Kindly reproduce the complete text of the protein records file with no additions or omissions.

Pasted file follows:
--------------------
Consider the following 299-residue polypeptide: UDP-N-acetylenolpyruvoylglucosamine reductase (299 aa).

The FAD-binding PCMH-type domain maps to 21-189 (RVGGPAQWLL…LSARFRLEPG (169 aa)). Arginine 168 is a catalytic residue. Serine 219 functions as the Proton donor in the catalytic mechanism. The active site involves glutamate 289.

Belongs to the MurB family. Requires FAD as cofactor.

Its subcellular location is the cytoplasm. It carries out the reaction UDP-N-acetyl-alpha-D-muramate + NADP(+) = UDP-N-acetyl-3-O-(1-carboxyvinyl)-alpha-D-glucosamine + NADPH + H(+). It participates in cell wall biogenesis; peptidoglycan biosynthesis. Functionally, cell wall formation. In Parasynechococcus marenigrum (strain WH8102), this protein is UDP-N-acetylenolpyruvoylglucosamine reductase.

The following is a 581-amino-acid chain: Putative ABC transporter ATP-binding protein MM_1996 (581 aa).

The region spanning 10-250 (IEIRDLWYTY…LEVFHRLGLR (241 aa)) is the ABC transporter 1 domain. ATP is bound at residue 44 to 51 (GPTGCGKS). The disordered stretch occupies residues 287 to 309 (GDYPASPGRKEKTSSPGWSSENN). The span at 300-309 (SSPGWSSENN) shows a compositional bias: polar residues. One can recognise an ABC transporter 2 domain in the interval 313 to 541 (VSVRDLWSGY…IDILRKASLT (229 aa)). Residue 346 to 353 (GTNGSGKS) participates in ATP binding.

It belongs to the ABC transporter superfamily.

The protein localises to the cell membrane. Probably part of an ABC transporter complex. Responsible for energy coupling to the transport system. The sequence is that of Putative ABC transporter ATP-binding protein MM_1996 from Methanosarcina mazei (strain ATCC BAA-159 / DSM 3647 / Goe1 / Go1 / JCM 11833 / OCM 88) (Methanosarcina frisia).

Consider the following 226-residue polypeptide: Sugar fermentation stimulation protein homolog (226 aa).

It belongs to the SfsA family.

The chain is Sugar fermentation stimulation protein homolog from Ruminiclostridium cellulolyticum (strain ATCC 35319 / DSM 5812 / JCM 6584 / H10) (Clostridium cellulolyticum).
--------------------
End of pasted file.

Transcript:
Consider the following 299-residue polypeptide: UDP-N-acetylenolpyruvoylglucosamine reductase (299 aa).

The FAD-binding PCMH-type domain maps to 21-189 (RVGGPAQWLL…LSARFRLEPG (169 aa)). Arginine 168 is a catalytic residue. Serine 219 functions as the Proton donor in the catalytic mechanism. The active site involves glutamate 289.

Belongs to the MurB family. Requires FAD as cofactor.

Its subcellular location is the cytoplasm. It carries out the reaction UDP-N-acetyl-alpha-D-muramate + NADP(+) = UDP-N-acetyl-3-O-(1-carboxyvinyl)-alpha-D-glucosamine + NADPH + H(+). It participates in cell wall biogenesis; peptidoglycan biosynthesis. Functionally, cell wall formation. In Parasynechococcus marenigrum (strain WH8102), this protein is UDP-N-acetylenolpyruvoylglucosamine reductase.

The following is a 581-amino-acid chain: Putative ABC transporter ATP-binding protein MM_1996 (581 aa).

The region spanning 10-250 (IEIRDLWYTY…LEVFHRLGLR (241 aa)) is the ABC transporter 1 domain. ATP is bound at residue 44 to 51 (GPTGCGKS). The disordered stretch occupies residues 287 to 309 (GDYPASPGRKEKTSSPGWSSENN). The span at 300-309 (SSPGWSSENN) shows a compositional bias: polar residues. One can recognise an ABC transporter 2 domain in the interval 313 to 541 (VSVRDLWSGY…IDILRKASLT (229 aa)). Residue 346 to 353 (GTNGSGKS) participates in ATP binding.

It belongs to the ABC transporter superfamily.

The protein localises to the cell membrane. Probably part of an ABC transporter complex. Responsible for energy coupling to the transport system. The sequence is that of Putative ABC transporter ATP-binding protein MM_1996 from Methanosarcina mazei (strain ATCC BAA-159 / DSM 3647 / Goe1 / Go1 / JCM 11833 / OCM 88) (Methanosarcina frisia).

Consider the following 226-residue polypeptide: Sugar fermentation stimulation protein homolog (226 aa).

It belongs to the SfsA family.

The chain is Sugar fermentation stimulation protein homolog from Ruminiclostridium cellulolyticum (strain ATCC 35319 / DSM 5812 / JCM 6584 / H10) (Clostridium cellulolyticum).